Born in Paris on 16th November 1822, Cain began his career by studying under Rude, Guionnet and Mêne, whose daughter he later married. He soon made his debut at the Salon in 1846 with a wax model of a Linnet defending her nest against a Rat, which was then cast in bronze to be shown at the Salon in 1855. During this early period several of Cain’s wax models were given a metallic oxide coating to simulate bronze, which can be seen in works such as Trigonacephale destroying a nest of Linnets. He exhibited consistently at the Salon from 1841 to 1888, and was honoured with several awards. The sculptor was also given a prize at the Exposition Universelle for his Family of Tigers. Cain was a prolific modeller of both domestic and exotic animals, and he exhibited many bird and lion pieces at the Salon, including Family of Partridges, Fox chasing Chickens, and Saharan Lion.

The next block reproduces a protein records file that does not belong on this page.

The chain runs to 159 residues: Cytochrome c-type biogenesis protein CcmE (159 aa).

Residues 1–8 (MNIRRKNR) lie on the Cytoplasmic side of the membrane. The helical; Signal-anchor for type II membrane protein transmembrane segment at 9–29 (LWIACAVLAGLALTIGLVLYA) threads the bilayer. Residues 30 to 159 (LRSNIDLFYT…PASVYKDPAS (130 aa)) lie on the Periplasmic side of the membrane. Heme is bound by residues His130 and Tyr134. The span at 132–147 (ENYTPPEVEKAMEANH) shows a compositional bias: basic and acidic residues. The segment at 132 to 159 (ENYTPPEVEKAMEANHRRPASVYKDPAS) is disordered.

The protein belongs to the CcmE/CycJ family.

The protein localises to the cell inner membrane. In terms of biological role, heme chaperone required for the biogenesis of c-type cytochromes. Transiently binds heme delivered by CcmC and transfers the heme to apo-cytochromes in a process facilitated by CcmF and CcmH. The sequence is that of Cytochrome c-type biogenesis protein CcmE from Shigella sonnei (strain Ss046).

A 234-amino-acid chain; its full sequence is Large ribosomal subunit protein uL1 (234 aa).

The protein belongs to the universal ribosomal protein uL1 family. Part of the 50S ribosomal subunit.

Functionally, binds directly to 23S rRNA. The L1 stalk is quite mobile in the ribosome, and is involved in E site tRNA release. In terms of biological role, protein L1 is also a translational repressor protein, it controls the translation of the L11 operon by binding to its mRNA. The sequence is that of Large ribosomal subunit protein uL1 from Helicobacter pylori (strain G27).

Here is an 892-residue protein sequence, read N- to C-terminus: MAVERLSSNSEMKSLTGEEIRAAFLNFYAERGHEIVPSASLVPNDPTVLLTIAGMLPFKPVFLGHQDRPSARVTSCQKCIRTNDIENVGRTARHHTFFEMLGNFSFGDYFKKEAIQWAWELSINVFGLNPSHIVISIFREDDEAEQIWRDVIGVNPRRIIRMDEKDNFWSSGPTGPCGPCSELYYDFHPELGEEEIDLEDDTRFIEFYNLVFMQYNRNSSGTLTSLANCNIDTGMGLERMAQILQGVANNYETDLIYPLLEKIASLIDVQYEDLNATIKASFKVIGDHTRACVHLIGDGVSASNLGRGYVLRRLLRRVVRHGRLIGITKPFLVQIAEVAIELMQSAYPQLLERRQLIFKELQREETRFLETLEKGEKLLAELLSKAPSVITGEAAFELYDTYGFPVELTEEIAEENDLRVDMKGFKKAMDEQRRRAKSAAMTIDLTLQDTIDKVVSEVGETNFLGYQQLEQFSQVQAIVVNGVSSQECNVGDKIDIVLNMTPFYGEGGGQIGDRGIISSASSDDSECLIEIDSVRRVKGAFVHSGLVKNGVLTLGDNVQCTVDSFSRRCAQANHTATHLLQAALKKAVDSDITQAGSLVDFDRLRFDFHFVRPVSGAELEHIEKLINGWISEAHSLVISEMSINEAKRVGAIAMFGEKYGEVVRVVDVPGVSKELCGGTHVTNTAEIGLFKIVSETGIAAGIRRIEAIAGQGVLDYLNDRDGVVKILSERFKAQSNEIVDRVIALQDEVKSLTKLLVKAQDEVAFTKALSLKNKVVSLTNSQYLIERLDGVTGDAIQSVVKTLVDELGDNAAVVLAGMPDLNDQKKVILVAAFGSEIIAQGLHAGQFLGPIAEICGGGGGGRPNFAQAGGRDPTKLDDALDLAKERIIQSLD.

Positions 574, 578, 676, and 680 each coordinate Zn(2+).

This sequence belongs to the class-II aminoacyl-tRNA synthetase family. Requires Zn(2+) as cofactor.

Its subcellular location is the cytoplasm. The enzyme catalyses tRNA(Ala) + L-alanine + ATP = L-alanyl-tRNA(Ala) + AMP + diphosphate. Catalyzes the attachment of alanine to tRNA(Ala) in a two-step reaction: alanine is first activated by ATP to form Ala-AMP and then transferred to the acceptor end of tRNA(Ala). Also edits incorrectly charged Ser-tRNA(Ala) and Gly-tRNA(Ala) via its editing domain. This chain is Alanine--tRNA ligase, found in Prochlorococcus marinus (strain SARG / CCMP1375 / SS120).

In 1852 Cain married the daughter of Pierre Jules Mêne, continuing the tradition of craftsmen marrying their mentor’s daughter in order to continue the family business. Cain also used his father-in-law’s foundry to cast some of his more monumental animals, such as his Chiens de Meute for the Château de Chantilly. Other works were cast by Barbédienne, and supervised by the sculptor himself to ensure a high standard. Cain finally took over Mêne’s foundry, after the older sculptor’s death in 1879, and the foundry of Susse Frères also issued a catalogue based on his models. From 1868 onwards he devoted much of his time to monumental statuary, his best known work being the colossal equestrian statue of Duke Charles of Brunswick for the city of Geneva in 1879. His later works also include the Lion and Ostrich in the Luxembourg Gardens, a Tiger and Crocodile in the Tuileries and a Bull for the Trocadéro.